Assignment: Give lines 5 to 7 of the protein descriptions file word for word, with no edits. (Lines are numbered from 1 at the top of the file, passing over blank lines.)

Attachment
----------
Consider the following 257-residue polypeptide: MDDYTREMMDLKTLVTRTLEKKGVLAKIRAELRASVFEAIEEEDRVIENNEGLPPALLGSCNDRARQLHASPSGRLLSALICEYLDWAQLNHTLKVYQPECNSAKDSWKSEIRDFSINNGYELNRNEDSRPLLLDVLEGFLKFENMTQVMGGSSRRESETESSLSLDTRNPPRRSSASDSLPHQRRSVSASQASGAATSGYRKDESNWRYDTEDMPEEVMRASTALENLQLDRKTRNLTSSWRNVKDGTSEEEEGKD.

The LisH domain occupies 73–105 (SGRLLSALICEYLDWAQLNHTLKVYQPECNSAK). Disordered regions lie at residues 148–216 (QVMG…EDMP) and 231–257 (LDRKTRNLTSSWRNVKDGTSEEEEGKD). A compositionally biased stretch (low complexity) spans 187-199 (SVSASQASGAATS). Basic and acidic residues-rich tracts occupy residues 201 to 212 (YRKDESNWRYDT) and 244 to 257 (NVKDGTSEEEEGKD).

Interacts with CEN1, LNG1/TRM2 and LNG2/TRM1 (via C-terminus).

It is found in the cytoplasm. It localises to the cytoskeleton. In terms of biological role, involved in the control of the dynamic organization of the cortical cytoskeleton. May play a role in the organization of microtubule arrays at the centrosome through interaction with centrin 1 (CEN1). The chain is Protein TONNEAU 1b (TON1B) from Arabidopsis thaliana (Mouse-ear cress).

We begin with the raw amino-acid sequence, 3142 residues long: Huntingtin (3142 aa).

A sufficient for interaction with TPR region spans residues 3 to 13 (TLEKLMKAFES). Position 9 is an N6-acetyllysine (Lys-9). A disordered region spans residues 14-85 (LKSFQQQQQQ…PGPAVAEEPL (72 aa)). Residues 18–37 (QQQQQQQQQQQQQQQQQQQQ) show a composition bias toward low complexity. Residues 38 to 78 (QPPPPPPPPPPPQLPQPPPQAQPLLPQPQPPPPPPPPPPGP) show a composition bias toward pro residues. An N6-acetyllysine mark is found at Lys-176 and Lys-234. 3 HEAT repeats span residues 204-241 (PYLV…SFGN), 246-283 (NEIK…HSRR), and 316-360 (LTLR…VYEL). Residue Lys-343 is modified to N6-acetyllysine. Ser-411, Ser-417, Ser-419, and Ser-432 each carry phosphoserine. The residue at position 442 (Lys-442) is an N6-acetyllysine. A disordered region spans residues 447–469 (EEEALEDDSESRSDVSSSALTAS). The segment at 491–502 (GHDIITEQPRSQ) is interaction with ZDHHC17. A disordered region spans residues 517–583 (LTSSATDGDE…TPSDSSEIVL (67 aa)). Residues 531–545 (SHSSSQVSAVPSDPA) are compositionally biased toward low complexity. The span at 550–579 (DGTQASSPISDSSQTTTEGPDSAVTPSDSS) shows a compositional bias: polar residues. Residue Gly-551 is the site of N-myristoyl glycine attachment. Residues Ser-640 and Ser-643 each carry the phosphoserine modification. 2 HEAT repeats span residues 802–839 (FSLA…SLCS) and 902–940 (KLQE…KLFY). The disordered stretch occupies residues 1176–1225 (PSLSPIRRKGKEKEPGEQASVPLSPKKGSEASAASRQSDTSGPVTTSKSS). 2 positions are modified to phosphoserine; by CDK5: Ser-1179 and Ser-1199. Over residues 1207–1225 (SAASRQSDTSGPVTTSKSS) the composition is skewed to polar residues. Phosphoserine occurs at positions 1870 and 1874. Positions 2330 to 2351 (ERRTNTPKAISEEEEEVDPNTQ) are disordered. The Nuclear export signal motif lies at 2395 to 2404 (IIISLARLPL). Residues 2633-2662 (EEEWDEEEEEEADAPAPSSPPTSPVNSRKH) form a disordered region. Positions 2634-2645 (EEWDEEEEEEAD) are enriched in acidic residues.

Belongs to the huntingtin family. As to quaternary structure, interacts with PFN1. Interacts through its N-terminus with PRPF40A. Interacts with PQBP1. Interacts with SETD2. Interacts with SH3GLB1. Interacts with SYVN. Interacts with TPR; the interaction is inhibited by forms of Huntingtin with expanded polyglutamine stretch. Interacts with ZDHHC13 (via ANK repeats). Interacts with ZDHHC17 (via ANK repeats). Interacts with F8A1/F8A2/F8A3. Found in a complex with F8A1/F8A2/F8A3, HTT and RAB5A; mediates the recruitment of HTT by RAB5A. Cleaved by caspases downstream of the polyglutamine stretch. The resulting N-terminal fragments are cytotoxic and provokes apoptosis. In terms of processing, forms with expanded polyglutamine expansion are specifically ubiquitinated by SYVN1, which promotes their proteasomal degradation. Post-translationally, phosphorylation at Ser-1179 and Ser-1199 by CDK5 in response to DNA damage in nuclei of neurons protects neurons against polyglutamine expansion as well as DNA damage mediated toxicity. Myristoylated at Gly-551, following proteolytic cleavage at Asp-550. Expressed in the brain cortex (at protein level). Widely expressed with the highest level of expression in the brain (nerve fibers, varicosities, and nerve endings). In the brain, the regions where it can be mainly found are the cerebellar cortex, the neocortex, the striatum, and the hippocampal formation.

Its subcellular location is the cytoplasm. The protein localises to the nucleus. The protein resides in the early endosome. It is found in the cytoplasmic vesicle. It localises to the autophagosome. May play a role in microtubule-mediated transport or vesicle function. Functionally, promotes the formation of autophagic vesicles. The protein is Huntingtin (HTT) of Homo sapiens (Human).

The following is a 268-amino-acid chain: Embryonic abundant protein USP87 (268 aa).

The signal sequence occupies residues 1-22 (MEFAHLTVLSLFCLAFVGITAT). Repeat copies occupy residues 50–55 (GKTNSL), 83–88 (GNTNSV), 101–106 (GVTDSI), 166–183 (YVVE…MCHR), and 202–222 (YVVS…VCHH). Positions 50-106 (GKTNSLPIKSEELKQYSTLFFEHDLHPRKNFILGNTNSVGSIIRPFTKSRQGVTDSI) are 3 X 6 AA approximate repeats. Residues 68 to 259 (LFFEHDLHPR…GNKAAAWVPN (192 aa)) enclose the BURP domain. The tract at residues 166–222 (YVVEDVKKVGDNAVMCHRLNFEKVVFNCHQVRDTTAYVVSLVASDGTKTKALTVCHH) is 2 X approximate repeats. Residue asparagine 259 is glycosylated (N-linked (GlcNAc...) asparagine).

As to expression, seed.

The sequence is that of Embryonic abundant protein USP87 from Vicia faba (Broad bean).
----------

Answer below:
We begin with the raw amino-acid sequence, 3142 residues long: Huntingtin (3142 aa).

A sufficient for interaction with TPR region spans residues 3 to 13 (TLEKLMKAFES). Position 9 is an N6-acetyllysine (Lys-9). A disordered region spans residues 14-85 (LKSFQQQQQQ…PGPAVAEEPL (72 aa)). Residues 18–37 (QQQQQQQQQQQQQQQQQQQQ) show a composition bias toward low complexity. Residues 38 to 78 (QPPPPPPPPPPPQLPQPPPQAQPLLPQPQPPPPPPPPPPGP) show a composition bias toward pro residues. An N6-acetyllysine mark is found at Lys-176 and Lys-234. 3 HEAT repeats span residues 204-241 (PYLV…SFGN), 246-283 (NEIK…HSRR), and 316-360 (LTLR…VYEL). Residue Lys-343 is modified to N6-acetyllysine. Ser-411, Ser-417, Ser-419, and Ser-432 each carry phosphoserine. The residue at position 442 (Lys-442) is an N6-acetyllysine. A disordered region spans residues 447–469 (EEEALEDDSESRSDVSSSALTAS). The segment at 491–502 (GHDIITEQPRSQ) is interaction with ZDHHC17. A disordered region spans residues 517–583 (LTSSATDGDE…TPSDSSEIVL (67 aa)). Residues 531–545 (SHSSSQVSAVPSDPA) are compositionally biased toward low complexity. The span at 550–579 (DGTQASSPISDSSQTTTEGPDSAVTPSDSS) shows a compositional bias: polar residues. Residue Gly-551 is the site of N-myristoyl glycine attachment. Residues Ser-640 and Ser-643 each carry the phosphoserine modification. 2 HEAT repeats span residues 802–839 (FSLA…SLCS) and 902–940 (KLQE…KLFY). The disordered stretch occupies residues 1176–1225 (PSLSPIRRKGKEKEPGEQASVPLSPKKGSEASAASRQSDTSGPVTTSKSS). 2 positions are modified to phosphoserine; by CDK5: Ser-1179 and Ser-1199. Over residues 1207–1225 (SAASRQSDTSGPVTTSKSS) the composition is skewed to polar residues. Phosphoserine occurs at positions 1870 and 1874. Positions 2330 to 2351 (ERRTNTPKAISEEEEEVDPNTQ) are disordered. The Nuclear export signal motif lies at 2395 to 2404 (IIISLARLPL). Residues 2633-2662 (EEEWDEEEEEEADAPAPSSPPTSPVNSRKH) form a disordered region. Positions 2634-2645 (EEWDEEEEEEAD) are enriched in acidic residues.

Belongs to the huntingtin family. As to quaternary structure, interacts with PFN1. Interacts through its N-terminus with PRPF40A. Interacts with PQBP1. Interacts with SETD2. Interacts with SH3GLB1. Interacts with SYVN. Interacts with TPR; the interaction is inhibited by forms of Huntingtin with expanded polyglutamine stretch. Interacts with ZDHHC13 (via ANK repeats). Interacts with ZDHHC17 (via ANK repeats). Interacts with F8A1/F8A2/F8A3. Found in a complex with F8A1/F8A2/F8A3, HTT and RAB5A; mediates the recruitment of HTT by RAB5A. Cleaved by caspases downstream of the polyglutamine stretch. The resulting N-terminal fragments are cytotoxic and provokes apoptosis. In terms of processing, forms with expanded polyglutamine expansion are specifically ubiquitinated by SYVN1, which promotes their proteasomal degradation. Post-translationally, phosphorylation at Ser-1179 and Ser-1199 by CDK5 in response to DNA damage in nuclei of neurons protects neurons against polyglutamine expansion as well as DNA damage mediated toxicity. Myristoylated at Gly-551, following proteolytic cleavage at Asp-550. Expressed in the brain cortex (at protein level). Widely expressed with the highest level of expression in the brain (nerve fibers, varicosities, and nerve endings). In the brain, the regions where it can be mainly found are the cerebellar cortex, the neocortex, the striatum, and the hippocampal formation.